By Amy DeYoung
Updated Oct 12, 2022
Autumn is a beautiful time of year, and one of the best parts is the gorgeous fall leaves. Fall foliage is breathtaking. However, the aftermath can be messy and time-consuming to deal with as homeowners.
To help, we’re sharing our guide to raking leaves so you can save yourself time and frustration by raking them in the most efficient way possible.
Naturally, you can rake leaves anytime they have fallen to the ground. However, choosing specific times of year and weather conditions to rake leaves in can save you from doing the same job twice.
If possible, wait until later in autumn, right before the first snow or frost of the winter season, to rake leaves. Waiting until this time of year may save you from needing to rake leaves multiple times in the same season. The leaves will usually be drier, making them less messy to rake.
Regardless of when you choose to rake your leaves, don’t leave them on your grass throughout the winter. If you want your fall lawn to remain healthy, you must remove most of the leaves to prevent snow mold diseases. Piles of leaves can also attract pests and smother new grass growth. While leaf cleanup is a large task, it’s crucial for the health of your grass, pest prevention, and your neighbors’ sake.
Before you begin raking, examine the rake you own. A lawn rake is the right rake for this home improvement task. Most lawn rakes will have large fans and tines in a triangular shape. Typically, lawn rakes are made of metal, wood, or plastic. Steel rakes should never be used over grass because they can rip your grass, so reserve your steel rake for raking dirt or stones only.
If you have narrow areas between shrubs, consider purchasing a shrub rake or metal expanding rake. A shrub rake is a narrow version of a leak rake, allowing you to get into nooks and crannies without straining yourself. Alternatively, a metal expanding rake can serve as both a lawn rake and a shrub rake because it has loaded springs that allow it to expand or narrow depending on your needs.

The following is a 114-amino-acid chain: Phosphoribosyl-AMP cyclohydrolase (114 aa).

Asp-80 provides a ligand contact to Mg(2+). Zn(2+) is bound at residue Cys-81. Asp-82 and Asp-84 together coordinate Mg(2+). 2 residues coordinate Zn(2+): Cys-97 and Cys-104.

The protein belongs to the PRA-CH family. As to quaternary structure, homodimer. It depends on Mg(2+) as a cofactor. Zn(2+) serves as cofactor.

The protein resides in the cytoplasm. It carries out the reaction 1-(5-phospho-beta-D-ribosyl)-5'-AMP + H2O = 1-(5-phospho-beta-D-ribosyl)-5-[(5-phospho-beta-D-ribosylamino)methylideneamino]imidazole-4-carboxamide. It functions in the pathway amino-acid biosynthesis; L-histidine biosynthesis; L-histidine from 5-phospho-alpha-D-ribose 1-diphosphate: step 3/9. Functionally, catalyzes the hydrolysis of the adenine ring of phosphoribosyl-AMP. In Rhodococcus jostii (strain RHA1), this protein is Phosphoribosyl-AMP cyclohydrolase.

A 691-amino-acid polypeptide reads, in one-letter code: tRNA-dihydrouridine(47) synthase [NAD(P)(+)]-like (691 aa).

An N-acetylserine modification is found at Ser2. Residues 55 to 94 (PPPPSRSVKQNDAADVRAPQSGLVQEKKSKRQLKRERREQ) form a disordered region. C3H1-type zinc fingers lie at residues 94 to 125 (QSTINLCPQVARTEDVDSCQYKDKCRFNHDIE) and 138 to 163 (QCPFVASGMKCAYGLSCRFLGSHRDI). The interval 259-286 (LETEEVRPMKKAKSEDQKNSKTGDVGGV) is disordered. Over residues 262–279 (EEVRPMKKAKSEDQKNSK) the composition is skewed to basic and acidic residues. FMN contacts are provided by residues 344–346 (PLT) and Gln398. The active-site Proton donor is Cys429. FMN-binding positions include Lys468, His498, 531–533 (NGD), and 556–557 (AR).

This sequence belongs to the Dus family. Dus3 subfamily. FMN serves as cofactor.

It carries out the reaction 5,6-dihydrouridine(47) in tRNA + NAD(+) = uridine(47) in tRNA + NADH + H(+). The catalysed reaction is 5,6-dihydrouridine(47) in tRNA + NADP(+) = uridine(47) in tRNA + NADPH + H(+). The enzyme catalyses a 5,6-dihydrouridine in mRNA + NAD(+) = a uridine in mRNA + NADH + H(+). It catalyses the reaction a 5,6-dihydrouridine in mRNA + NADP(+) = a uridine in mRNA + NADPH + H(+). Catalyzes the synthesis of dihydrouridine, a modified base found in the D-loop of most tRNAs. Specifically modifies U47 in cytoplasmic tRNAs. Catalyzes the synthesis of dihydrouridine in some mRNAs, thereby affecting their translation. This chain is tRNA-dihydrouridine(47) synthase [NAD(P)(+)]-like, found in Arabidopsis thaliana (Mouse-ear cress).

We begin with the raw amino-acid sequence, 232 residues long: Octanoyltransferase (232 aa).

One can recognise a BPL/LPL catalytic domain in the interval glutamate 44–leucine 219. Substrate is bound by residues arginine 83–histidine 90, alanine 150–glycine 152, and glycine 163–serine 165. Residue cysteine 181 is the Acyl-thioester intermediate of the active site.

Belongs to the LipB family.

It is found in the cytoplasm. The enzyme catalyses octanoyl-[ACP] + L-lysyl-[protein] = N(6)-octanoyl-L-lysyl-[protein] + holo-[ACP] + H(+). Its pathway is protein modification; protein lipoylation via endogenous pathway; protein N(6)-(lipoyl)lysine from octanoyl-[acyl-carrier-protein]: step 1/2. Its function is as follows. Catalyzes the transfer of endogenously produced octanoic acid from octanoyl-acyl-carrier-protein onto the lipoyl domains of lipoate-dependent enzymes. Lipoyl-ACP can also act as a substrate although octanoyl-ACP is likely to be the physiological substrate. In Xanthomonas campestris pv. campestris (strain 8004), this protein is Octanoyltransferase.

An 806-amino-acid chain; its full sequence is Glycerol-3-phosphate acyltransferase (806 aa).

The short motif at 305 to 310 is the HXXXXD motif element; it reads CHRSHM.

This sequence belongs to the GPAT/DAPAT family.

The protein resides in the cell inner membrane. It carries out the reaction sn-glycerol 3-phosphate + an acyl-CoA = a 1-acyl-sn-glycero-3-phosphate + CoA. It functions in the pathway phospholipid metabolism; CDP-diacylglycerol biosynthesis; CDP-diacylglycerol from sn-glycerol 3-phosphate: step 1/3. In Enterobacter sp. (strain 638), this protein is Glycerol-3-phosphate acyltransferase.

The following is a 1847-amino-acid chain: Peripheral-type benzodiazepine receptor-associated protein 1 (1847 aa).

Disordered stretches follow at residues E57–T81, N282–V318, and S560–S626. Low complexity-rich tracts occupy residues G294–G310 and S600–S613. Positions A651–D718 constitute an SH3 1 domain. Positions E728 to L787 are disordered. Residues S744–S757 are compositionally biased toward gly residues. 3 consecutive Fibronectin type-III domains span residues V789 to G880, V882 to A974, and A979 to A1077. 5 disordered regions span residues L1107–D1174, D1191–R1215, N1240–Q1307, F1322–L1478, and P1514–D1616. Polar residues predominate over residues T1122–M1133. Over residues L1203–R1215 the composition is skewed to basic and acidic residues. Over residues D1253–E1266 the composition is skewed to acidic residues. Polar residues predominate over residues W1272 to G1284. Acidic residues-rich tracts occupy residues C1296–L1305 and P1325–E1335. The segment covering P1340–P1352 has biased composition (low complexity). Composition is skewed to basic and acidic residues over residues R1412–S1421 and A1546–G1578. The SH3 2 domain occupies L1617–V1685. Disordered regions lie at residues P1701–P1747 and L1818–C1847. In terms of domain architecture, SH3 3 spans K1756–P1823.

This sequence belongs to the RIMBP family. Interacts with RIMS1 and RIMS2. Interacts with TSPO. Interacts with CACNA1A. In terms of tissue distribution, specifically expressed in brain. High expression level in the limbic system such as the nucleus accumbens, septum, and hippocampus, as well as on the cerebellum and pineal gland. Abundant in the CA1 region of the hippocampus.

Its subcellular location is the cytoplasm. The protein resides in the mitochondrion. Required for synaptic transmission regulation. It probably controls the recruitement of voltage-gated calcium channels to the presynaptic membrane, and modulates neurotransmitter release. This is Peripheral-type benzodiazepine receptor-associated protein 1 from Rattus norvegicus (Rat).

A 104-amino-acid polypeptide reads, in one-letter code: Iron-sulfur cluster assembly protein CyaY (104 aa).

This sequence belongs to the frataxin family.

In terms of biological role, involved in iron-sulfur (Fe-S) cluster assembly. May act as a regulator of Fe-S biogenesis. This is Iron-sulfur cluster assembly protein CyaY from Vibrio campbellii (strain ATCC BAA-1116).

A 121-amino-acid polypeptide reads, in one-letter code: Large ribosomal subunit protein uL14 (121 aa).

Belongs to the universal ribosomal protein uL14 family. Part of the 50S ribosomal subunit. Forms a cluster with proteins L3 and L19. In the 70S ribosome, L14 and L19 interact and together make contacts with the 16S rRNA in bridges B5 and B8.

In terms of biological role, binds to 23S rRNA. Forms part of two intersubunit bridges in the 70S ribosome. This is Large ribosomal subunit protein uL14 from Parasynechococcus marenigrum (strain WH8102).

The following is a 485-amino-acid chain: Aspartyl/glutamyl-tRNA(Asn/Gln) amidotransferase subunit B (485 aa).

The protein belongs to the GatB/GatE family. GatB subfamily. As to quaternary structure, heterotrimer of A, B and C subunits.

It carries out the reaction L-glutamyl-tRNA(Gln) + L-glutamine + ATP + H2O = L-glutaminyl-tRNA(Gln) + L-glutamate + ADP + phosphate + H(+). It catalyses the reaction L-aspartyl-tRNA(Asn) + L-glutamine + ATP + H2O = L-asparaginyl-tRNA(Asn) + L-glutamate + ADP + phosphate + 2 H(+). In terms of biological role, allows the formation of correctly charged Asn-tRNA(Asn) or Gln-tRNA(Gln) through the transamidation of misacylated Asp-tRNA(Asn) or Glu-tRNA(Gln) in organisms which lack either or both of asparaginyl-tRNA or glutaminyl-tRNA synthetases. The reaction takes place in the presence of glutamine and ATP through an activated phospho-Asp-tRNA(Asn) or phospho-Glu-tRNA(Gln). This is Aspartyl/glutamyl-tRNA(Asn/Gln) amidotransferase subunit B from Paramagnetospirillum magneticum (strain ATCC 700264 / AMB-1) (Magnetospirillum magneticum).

You’ll also want to consider the rake handle. If you’re tall, look for a lawn rake with a long handle so you’re not hunched over. A cushioned handle can reduce stress on your hands from the repetitive motion of raking.
While raking leaves may not seem like a dangerous task, there are many ways to injure yourself. In 2014, doctors treated over 42,000 patients for raking-related injuries. Most of these injuries could have been avoided with proper safety precautions and avoiding overdoing it.
Follow these safety tips for raking leaves to reduce your risk of injury:
Before you start raking, make a game plan. Which area of the yard are you going to start raking first? Are you planning on working from one side to the other? If you have a huge lawn, divide it into sections and take breaks after you finish each section. You’ll also want to take a look at your gutters. If your gutters are full of leaves, clean them before raking your yard. Otherwise, you’ll have to redo the entire project once the gutters are cleaned.
A favorite time-saving hack among lawn care and landscaping experts is mowing over leaves on the ground to break them into tinier pieces, reducing the number of leaves flying away while you rake. This is also a great step if you’re creating compost or mulch out of old leaves.
Once you’ve gathered your supplies and used a lawn mower over the autumn leaves, take these steps to rake leaves quickly:
Raking is yard work that most homeowners don’t look forward to each autumn season. However, it can go quickly with the right approach and be a great workout. Be sure to wait until all the leaves fall from your trees before starting. Otherwise, you’ll need to rake your leaves more than once. Then, use these tips and safety precautions while raking leaves to make your fall home maintenance project go by quicker.
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